Abstract algebra is an essential part of the undergraduate mathematics curriculum, but students often focus on the details of proofs and miss the connections made between abstract algebra and other parts of their mathematics studies. For many this may be because of the anxiety that comes from dealing with abstraction for the first time. Add to this the ongoing debate of whether the course should start by dealing with groups or rings: it might be tough to decide which textbook to use for this very important course.
Introduction to Abstract Algebra by Fine, Gaglione, and Rosenberger attempts to be that one book that deals with all of these issues. This text contains the standard material for an undergraduate course in abstract algebra, with typical exercises. While it is intended to be used for a course that deals with rings first, it is flexible enough to use in a course that covers groups first. It contains more material than could be covered in a semester, and would be a nice choice for a year long course on abstract algebra.
At first glance, it seems a standard introduction to abstract algebra. It contains the usual content with a fair number of typical exercises for each section. Most of the examples are condensed into sections as opposed to being interspersed throughout the presentation of definitions and theorems. Upon closer inspection, however, we find that the organization of the text has some slight variations from other comparable books. For example, the first two chapters of this book deal with algebraic reasoning and algebraic preliminaries. From the beginning, the authors deal with the algebraic method. They frame the process around four main questions and four secondary questions. This seems to be a nice way for students to understand how to approach the course.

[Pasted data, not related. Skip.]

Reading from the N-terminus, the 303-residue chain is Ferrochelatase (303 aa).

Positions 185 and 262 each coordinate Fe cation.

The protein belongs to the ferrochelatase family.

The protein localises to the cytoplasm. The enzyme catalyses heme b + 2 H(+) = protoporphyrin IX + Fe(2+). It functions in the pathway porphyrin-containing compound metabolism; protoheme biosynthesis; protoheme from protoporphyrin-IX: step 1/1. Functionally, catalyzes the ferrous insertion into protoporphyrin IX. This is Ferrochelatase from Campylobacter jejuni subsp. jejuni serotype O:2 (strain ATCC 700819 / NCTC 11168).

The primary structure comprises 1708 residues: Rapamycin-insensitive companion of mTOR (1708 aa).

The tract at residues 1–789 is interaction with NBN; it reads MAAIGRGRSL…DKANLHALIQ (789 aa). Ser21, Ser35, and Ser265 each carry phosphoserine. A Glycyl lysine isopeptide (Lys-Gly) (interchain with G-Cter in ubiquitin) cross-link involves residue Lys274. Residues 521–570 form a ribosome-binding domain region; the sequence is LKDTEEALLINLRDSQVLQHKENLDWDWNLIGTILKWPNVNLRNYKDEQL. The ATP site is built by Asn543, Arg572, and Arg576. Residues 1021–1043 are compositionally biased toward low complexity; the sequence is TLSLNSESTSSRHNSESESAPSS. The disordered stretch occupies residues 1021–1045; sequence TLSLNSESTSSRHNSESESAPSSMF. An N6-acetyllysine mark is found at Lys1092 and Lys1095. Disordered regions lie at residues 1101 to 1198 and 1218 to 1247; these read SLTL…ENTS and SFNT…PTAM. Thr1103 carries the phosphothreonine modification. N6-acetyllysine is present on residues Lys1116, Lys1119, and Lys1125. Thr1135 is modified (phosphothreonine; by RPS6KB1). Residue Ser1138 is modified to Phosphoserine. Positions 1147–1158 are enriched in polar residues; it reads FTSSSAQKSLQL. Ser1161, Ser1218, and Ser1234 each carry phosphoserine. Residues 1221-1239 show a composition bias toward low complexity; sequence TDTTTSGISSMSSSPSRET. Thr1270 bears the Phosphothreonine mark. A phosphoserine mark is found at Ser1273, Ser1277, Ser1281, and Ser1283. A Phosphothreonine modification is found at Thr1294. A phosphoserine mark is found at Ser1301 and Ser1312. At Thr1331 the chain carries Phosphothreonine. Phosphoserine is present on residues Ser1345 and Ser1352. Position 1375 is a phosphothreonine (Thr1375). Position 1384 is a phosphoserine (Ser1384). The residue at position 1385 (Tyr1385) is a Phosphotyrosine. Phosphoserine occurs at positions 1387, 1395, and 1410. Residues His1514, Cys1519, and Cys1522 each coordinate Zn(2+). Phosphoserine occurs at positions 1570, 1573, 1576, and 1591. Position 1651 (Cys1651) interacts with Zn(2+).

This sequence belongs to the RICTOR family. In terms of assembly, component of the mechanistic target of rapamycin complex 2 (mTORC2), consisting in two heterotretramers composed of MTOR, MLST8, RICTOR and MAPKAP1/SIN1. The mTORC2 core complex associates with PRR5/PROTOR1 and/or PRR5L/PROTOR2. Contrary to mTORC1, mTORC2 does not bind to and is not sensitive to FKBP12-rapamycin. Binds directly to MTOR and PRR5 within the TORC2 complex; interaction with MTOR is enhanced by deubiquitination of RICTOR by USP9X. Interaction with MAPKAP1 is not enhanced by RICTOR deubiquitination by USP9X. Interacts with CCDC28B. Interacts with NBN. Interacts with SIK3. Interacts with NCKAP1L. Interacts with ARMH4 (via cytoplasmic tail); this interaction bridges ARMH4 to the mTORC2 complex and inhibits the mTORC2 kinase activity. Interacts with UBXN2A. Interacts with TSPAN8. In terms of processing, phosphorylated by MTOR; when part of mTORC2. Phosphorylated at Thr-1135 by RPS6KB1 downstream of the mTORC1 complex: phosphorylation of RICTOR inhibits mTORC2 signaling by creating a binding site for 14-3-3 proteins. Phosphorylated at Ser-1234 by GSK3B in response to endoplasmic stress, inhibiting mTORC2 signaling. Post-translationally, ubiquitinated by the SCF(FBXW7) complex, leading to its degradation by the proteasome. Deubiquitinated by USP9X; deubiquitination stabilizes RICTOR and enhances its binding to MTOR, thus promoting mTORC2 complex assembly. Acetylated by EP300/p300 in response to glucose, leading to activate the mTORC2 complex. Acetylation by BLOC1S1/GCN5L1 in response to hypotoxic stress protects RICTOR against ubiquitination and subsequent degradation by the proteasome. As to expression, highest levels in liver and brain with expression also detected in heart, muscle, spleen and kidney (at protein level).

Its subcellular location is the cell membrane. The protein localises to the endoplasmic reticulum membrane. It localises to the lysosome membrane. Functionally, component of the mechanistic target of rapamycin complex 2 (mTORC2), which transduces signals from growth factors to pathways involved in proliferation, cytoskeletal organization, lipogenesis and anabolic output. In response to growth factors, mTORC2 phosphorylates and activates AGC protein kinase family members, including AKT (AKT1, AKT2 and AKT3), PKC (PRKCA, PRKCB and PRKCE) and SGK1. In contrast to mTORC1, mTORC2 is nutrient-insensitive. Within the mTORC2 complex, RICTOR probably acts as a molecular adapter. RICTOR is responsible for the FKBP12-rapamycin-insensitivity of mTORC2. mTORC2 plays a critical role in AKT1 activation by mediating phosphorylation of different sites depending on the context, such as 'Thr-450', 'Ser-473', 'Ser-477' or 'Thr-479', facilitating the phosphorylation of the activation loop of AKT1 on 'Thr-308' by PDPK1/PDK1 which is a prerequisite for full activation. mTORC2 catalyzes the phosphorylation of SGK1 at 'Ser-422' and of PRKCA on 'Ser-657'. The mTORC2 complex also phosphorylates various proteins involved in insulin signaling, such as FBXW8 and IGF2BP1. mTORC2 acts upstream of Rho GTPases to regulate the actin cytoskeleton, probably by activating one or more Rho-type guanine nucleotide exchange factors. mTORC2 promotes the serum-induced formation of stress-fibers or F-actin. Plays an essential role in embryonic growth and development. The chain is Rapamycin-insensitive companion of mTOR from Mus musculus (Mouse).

Throughout the text, presentation of the content connects the essential ideas of abstract algebra with ideas found in courses that most students would encounter earlier in their education. For example, content normally found under section titles such as “The Integers” or “Arithmetic in Z” is gathered into a chapter on number theory. In the chapter on fields, the authors include the constructions of the rationals and the reals. They do so in a way that connects ideas with which students are familiar to the process of abstracting these ideas. They include a section in which they review ideas of linear algebra so that they can be used to consider Galois theory.
This text book is a wonderful introduction to abstract algebra. The relationships between the ideas of the course and ideas found earlier in the undergraduate mathematics curriculum are reinforced throughout the text. This would make it a nice option for an independent study of abstract algebra. It is a nice reference book for a student who intends to continue the study of mathematics at the graduate level. I would recommend this book to those who teach undergraduate mathematics, whether for use in teaching the course or simply as a reference that can be used throughout the undergraduate curriculum.
Suzanne Caulk is an Associate Professor of Mathematics at Regis University in Denver, CO. She is very interested in modular forms and mathematics education.